Arkansas jobs, wage growth stagnates in the first quarter compared to national average

by Wesley Brown ([email protected]) 273 views 

Employment and wage growth in Arkansas lagged the rest of the U.S. in the first quarter of 2019 as the tight job market threatens to slow better employment opportunities and pay increase momentum for middle-class workers in the nation’s growing labor pool.

According to data from the U.S. Bureau of Labor Statistics released Wednesday (Aug. 21), national employment rose to 146.5 million in March 2019, a 1.4% increase over the year. From March 2018 to March 2019, there were employment gains in 298 of the 355 largest U.S. counties, BLS data shows.

Concerning weekly payrolls, average wages for the nation’s labor pool increased to $1,184 in the same period, a 2.8% raise over the year. Among the 355 largest counties, 325 had over-the-year increases in average weekly wages with San Francisco County in northern California seeing the largest over-the-year again at 10.2%.

In Arkansas, employment and weekly pay levels were below the national average at 0.7% and 2.2%, according to BLS data. As of March 2019, there were 1,218,500 employees working at 92,000 covered establishments in Arkansas making an average of $896 per week.

The new data U.S. Labor Department economic research group highlight concerns in some corners that the average American is seeking fewer pay increases than a year ago as many U.S. workers take on more consumer debt and delay major household purchases, including purchasing a home. Some economists say the recent struggles in the nation’s tightening red-hot job market shows that employers are still struggling to fill key blue collar and high-skilled positions.

In addition, newly revised data posted by the U.S. Labor Department on Wednesday shows the nation’s job market produced a half-million fewer jobs than previously thought over the past year.

Nationally, the Paychex-IHS Markit Small Business Employment also shows that while employment growth continues to stagnate in 2019, wage earners have seen a slight-up in pay after a lull in late 2018 and the first quarter of 2019, as noted in the new BLS data.

“It’s not surprising to see continued lower job growth and wage increases in this tight labor market,” said Martin Mucci, Paychex president and CEO. “While finding good candidates continues to present hiring challenges for small employers, the data shows that employees are seeing steady increases in hourly earnings.”

Arkansas’ three largest metropolitan areas show mixed results in the first quarter of 2019. For example, Pulaski County 184th and 191th by percentage of employment and wage growth of 1% and 2.4%, respectively. In the state’s largest county, there were 251,700 employees working at 14,600 covered workplaces making under just $1,000 per week.

In fast-growing Northwest Arkansas, Benton County saw a 1.2% gain in employment growth, but fell in weekly pay by 0.2%. By percentage growth, that ranks the state’s second largest county by population 159th and 331st in those two respective categories for the 12-month period. And despite the negative wage growth in the past year, Benton County workers still are still the highest earners in Arkansas with average paychecks of $1,496 per week, which is 67% above the state average.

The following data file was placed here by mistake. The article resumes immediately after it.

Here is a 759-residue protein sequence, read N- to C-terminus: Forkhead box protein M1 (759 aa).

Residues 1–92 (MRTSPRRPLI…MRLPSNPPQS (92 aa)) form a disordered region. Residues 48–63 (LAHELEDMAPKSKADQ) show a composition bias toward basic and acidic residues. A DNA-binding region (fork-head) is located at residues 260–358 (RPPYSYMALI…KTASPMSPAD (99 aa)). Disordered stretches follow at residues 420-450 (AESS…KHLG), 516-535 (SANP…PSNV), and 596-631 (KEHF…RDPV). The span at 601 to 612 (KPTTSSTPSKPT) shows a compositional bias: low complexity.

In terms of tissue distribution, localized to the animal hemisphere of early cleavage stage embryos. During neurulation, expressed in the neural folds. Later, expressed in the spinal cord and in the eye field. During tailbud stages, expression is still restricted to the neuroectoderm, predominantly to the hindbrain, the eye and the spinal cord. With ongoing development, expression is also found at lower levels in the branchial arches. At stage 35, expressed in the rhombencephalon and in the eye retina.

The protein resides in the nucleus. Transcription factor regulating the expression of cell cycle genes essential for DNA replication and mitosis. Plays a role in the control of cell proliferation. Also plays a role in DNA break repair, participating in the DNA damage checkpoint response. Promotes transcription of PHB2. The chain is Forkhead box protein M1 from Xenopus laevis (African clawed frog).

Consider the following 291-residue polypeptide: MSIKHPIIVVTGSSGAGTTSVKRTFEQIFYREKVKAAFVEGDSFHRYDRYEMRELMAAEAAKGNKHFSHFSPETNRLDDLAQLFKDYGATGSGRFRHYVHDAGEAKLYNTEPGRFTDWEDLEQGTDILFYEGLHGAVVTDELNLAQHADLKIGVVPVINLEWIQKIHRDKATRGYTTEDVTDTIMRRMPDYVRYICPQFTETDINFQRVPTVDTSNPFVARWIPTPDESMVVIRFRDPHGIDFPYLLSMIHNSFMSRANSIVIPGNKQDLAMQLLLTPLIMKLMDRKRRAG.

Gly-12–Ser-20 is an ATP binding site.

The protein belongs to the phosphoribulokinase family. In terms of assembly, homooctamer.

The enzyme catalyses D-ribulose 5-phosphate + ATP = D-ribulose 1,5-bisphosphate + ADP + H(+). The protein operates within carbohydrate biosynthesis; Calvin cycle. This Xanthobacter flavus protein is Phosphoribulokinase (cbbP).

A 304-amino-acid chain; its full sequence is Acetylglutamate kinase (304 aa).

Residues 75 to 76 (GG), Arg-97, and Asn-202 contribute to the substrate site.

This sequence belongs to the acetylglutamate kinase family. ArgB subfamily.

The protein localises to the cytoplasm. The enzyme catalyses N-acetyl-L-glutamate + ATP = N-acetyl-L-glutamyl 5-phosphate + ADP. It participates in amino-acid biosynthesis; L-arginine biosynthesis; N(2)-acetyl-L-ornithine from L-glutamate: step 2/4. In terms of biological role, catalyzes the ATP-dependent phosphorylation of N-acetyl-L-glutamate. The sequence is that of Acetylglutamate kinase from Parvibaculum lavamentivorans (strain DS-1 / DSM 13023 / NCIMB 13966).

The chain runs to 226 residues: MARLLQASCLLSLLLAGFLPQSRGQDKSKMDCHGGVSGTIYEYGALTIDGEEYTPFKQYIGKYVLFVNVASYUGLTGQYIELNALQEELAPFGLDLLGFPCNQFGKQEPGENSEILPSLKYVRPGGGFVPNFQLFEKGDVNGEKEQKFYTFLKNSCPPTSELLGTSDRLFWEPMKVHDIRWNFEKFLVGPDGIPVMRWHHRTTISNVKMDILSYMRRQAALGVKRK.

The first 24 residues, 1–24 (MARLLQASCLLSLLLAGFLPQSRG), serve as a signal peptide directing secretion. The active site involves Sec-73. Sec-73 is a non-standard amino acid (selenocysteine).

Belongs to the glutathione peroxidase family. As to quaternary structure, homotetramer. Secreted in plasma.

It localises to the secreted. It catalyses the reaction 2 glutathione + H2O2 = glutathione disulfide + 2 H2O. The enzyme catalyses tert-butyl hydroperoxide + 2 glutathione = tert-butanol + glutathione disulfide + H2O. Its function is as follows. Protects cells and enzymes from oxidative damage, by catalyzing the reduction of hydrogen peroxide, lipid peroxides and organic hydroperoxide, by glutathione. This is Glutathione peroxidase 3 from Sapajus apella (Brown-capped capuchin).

Washington County ranked 118th and 269th nationally with respective year-over-year employment and wage growth of 1.6% and 1.4%, BLS data shows. The state’s third largest county by population had 109,200 workers employed at 6,200 local establishments for the past months. Those workers make on average about $865 per week.

Across the U.S., Midland, Texas had the largest over-the-year percentage increase in employment at 5.8%. Within Midland, the largest employment increase occurred in natural resources and mining, which gained 2,745 jobs over the year, up 9.6%, primarily in the West Texas shale-rich oil and gas industry.

Bay, Fla., experienced the largest over-the-year percentage decrease in employment, with a loss of 5.9%. Within Bay, education and health services had the largest employment decrease with a whopping 21.8% loss of 2,449 jobs.

San Francisco County, home to the nation’s 14th-largest city of the same name, had the largest over-the-year percentage increase in average weekly wages at 10.2%. Within the West Coast county, there was an average weekly wage gain of $1,391, or 77.5% with the trade, transportation, and utilities sector making the largest contribution to the county’s spike in weekly wages.

Elkhart, Ind., had the largest over-the-year percentage decrease in average weekly wages with a loss of 7.6%. Elkhart’s manufacturing sector had the largest impact with an average weekly wage decline of $137, or 12.7% over the year.

All the 10 largest counties had over-the-year percentage increases in employment and average weekly wages. In March 2019, Maricopa County, Ariz., home to the nation’s 5th largest city in Phoenix, had the largest over-the-year employment percentage gain among the 10 largest counties at 2.9%. That fast-growing metropolitan area’s professional and business services sector had the largest employment increase with a gain of 11,317 jobs, or 3.4%.